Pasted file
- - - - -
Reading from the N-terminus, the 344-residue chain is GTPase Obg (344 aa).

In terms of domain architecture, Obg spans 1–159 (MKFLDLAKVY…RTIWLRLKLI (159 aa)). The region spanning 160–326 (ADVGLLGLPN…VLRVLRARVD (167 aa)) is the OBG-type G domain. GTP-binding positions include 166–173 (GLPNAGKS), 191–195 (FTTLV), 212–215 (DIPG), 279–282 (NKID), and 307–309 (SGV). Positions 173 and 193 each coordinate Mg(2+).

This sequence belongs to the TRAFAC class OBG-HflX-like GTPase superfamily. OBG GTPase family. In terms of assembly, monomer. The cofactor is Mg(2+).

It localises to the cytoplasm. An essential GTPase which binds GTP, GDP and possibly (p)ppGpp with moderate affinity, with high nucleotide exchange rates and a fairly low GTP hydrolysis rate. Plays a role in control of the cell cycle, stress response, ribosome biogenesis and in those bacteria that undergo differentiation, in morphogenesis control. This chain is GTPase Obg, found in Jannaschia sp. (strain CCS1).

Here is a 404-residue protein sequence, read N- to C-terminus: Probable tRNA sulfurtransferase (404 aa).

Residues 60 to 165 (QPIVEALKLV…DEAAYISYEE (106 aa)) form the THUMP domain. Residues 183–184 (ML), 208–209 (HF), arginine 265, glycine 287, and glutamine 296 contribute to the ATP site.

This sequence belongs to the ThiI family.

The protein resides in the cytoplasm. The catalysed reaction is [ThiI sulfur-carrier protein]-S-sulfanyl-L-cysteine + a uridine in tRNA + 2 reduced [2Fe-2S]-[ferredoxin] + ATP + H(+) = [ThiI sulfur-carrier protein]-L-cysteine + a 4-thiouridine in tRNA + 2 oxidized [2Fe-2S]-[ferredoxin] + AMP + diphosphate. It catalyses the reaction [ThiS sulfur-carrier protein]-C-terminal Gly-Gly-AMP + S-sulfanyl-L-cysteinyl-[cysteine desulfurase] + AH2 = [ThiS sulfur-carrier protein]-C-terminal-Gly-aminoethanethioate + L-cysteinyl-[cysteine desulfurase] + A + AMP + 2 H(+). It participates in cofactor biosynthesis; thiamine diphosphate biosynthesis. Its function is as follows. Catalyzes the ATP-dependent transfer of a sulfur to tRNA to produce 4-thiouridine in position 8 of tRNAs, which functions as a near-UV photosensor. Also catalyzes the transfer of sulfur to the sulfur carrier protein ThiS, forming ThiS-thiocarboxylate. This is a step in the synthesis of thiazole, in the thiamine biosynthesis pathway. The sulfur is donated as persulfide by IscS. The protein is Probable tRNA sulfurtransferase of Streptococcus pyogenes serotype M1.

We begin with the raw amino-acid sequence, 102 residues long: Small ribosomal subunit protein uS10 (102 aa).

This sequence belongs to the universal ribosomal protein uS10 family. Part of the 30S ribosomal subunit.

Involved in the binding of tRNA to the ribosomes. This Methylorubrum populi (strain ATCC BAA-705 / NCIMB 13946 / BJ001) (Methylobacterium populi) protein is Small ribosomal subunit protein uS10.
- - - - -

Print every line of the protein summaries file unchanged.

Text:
Reading from the N-terminus, the 344-residue chain is GTPase Obg (344 aa).

In terms of domain architecture, Obg spans 1–159 (MKFLDLAKVY…RTIWLRLKLI (159 aa)). The region spanning 160–326 (ADVGLLGLPN…VLRVLRARVD (167 aa)) is the OBG-type G domain. GTP-binding positions include 166–173 (GLPNAGKS), 191–195 (FTTLV), 212–215 (DIPG), 279–282 (NKID), and 307–309 (SGV). Positions 173 and 193 each coordinate Mg(2+).

This sequence belongs to the TRAFAC class OBG-HflX-like GTPase superfamily. OBG GTPase family. In terms of assembly, monomer. The cofactor is Mg(2+).

It localises to the cytoplasm. An essential GTPase which binds GTP, GDP and possibly (p)ppGpp with moderate affinity, with high nucleotide exchange rates and a fairly low GTP hydrolysis rate. Plays a role in control of the cell cycle, stress response, ribosome biogenesis and in those bacteria that undergo differentiation, in morphogenesis control. This chain is GTPase Obg, found in Jannaschia sp. (strain CCS1).

Here is a 404-residue protein sequence, read N- to C-terminus: Probable tRNA sulfurtransferase (404 aa).

Residues 60 to 165 (QPIVEALKLV…DEAAYISYEE (106 aa)) form the THUMP domain. Residues 183–184 (ML), 208–209 (HF), arginine 265, glycine 287, and glutamine 296 contribute to the ATP site.

This sequence belongs to the ThiI family.

The protein resides in the cytoplasm. The catalysed reaction is [ThiI sulfur-carrier protein]-S-sulfanyl-L-cysteine + a uridine in tRNA + 2 reduced [2Fe-2S]-[ferredoxin] + ATP + H(+) = [ThiI sulfur-carrier protein]-L-cysteine + a 4-thiouridine in tRNA + 2 oxidized [2Fe-2S]-[ferredoxin] + AMP + diphosphate. It catalyses the reaction [ThiS sulfur-carrier protein]-C-terminal Gly-Gly-AMP + S-sulfanyl-L-cysteinyl-[cysteine desulfurase] + AH2 = [ThiS sulfur-carrier protein]-C-terminal-Gly-aminoethanethioate + L-cysteinyl-[cysteine desulfurase] + A + AMP + 2 H(+). It participates in cofactor biosynthesis; thiamine diphosphate biosynthesis. Its function is as follows. Catalyzes the ATP-dependent transfer of a sulfur to tRNA to produce 4-thiouridine in position 8 of tRNAs, which functions as a near-UV photosensor. Also catalyzes the transfer of sulfur to the sulfur carrier protein ThiS, forming ThiS-thiocarboxylate. This is a step in the synthesis of thiazole, in the thiamine biosynthesis pathway. The sulfur is donated as persulfide by IscS. The protein is Probable tRNA sulfurtransferase of Streptococcus pyogenes serotype M1.

We begin with the raw amino-acid sequence, 102 residues long: Small ribosomal subunit protein uS10 (102 aa).

This sequence belongs to the universal ribosomal protein uS10 family. Part of the 30S ribosomal subunit.

Involved in the binding of tRNA to the ribosomes. This Methylorubrum populi (strain ATCC BAA-705 / NCIMB 13946 / BJ001) (Methylobacterium populi) protein is Small ribosomal subunit protein uS10.